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Erik Sass

Mixed Messages from Italy

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Erik Sass

The First World War was an unprecedented catastrophe that killed millions and set the continent of Europe on the path to further calamity two decades later. But it didn’t come out of nowhere. With the centennial of the outbreak of hostilities coming up in August, Erik Sass will be looking back at the lead-up to the war, when seemingly minor moments of friction accumulated until the situation was ready to explode. He'll be covering those events 100 years after they occurred. This is the 107th installment in the series. 

March 10-11, 1914: Mixed Messages from Italy

In the opening months of the Great War, Germany and Austria-Hungary were enraged by the failure of their supposed ally Italy to come to their aid, compounded by an even greater betrayal when the Italians sided with their enemies and attacked Austria-Hungary in May 1915 (shown above). Public opinion excoriated the “treacherous Latins” for this “stab in the back,” but as always the truth was more complicated.

Italy first joined Germany and Austria-Hungary in the defensive Triple Alliance in 1882, mostly out of fear of France, which had invaded Italy under Francis I, Louis XIV, and Napoleon Bonaparte; annexed Corsica in 1768; stationed troops in Rome and annexed Italian-speaking Savoy and Nice under Napoleon III; and more recently opposed Italy’s colonial ambitions in North Africa. But when France renounced new territorial claims and formed a closer relationship with Italy’s friend Britain, Italian motives for adhering to the Alliance faded.

Italy also had unfinished business with her “ally” Austria-Hungary, which held Italian-speaking territory around Trent and Trieste. The heir to the throne, Archduke Franz Ferdinand, cherished hopes of recovering Lombardy and Venice, lost to the new Italian state in 1859 and 1866, and Italian nationalists deplored Austria-Hungary’s oppression of its Italian minority, especially the recent Hohenlohe Decrees banning Italians from public office in August 1913. Italy and Austria-Hungary were also competing for influence in the Balkans.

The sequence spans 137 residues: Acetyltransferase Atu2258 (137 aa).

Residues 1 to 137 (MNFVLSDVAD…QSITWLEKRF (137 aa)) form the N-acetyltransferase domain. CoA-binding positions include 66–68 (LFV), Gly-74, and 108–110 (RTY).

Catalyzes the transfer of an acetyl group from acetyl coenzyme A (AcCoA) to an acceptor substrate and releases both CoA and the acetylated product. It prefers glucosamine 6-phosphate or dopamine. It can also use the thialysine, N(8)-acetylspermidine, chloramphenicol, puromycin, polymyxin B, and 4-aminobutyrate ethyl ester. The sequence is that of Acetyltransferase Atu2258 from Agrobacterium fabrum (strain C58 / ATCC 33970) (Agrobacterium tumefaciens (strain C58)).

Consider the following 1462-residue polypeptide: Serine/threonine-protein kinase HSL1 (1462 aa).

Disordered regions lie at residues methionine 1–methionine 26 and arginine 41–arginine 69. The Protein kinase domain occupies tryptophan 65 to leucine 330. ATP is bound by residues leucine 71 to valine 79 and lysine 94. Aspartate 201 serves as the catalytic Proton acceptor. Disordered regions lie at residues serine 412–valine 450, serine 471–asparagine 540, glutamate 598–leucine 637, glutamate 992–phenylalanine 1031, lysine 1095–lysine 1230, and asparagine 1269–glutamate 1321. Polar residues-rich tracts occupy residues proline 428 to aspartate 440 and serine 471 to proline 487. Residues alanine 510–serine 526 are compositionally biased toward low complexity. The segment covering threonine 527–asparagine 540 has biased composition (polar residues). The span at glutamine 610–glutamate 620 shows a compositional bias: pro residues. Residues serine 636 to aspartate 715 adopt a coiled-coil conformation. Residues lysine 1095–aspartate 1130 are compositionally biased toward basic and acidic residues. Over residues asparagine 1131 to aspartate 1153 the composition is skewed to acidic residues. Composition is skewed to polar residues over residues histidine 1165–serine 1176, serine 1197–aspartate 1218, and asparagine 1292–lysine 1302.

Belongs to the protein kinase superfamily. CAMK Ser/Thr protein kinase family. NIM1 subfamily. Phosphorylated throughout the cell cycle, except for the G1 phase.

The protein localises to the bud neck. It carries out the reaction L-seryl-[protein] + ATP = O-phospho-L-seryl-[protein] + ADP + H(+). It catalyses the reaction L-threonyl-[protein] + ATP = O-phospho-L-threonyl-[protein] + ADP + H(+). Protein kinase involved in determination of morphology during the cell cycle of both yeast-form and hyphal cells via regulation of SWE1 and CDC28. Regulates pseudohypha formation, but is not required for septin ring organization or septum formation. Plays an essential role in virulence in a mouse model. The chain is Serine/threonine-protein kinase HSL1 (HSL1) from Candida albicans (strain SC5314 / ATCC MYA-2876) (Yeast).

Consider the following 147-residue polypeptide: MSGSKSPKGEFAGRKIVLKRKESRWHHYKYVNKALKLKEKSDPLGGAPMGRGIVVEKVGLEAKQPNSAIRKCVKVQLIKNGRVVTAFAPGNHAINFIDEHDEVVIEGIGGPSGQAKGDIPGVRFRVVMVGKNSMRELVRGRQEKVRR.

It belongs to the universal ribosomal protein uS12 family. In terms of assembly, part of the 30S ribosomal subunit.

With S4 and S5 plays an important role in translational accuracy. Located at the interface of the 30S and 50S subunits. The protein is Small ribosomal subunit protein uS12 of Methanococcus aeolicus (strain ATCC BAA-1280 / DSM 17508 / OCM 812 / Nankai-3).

In short, many Italians considered Austria-Hungary the real enemy, prompting Italian diplomats to hedge their bets. In 1902, Italy and France signed a secret non-aggression pact as well as a colonial agreement for North Africa, assigning Libya to Italy and Morocco to France. The Italians also insisted on adding a clause to the Triple Alliance treaty specifying that Italy would never have to fight Britain. And in 1909, Italy struck a deal with Russia aiming to preserve the status quo in the Balkans, which was obviously directed against Austria-Hungary.

But in typical fashion, Italian diplomats mostly kept their military colleagues in the dark about these other agreements, since none technically involved new military commitments. As far as Italian generals were concerned, Italy’s main obligations were still to its Triple Alliance partners. Thus in March 1914, the chief of the Italian general staff, Albert Pollio, dispatched General Luigi Zuccari, the commander of Italy’s Third Army, to Berlin to hammer out plans for military cooperation in the event of a hypothetical French attack on Germany. 

At a conference on March 10 and 11, 1914, Zuccari and the German quartermaster general, Major General Count George von Waldersee, agreed on a war plan calling for the transportation of three Italian army corps and two cavalry divisions through Austria to the Rhine, where they would reinforce German troops facing the French invaders. Meanwhile Italy would attack France directly across their shared frontier, forcing the French to divert troops from the main attack on Germany. In return (although the generals didn’t discuss this), Italy could probably expect territorial rewards in Nice, Savoy, Corsica, North Africa, and the Balkans.

This plan was so radically at odds with Italy’s actual actions just a few months later, it’s tempting to conclude it must be evidence of Italian duplicity. But Pollio, the conservative chief of the general staff, was a staunch supporter of the Triple Alliance, and Zuccari was simply following his orders. Again, as professional soldiers they didn’t consider diplomacy their concern: The fact that Italy’s civilian government was more likely to go to war against Austria-Hungary than for her was irrelevant to their duty as officers.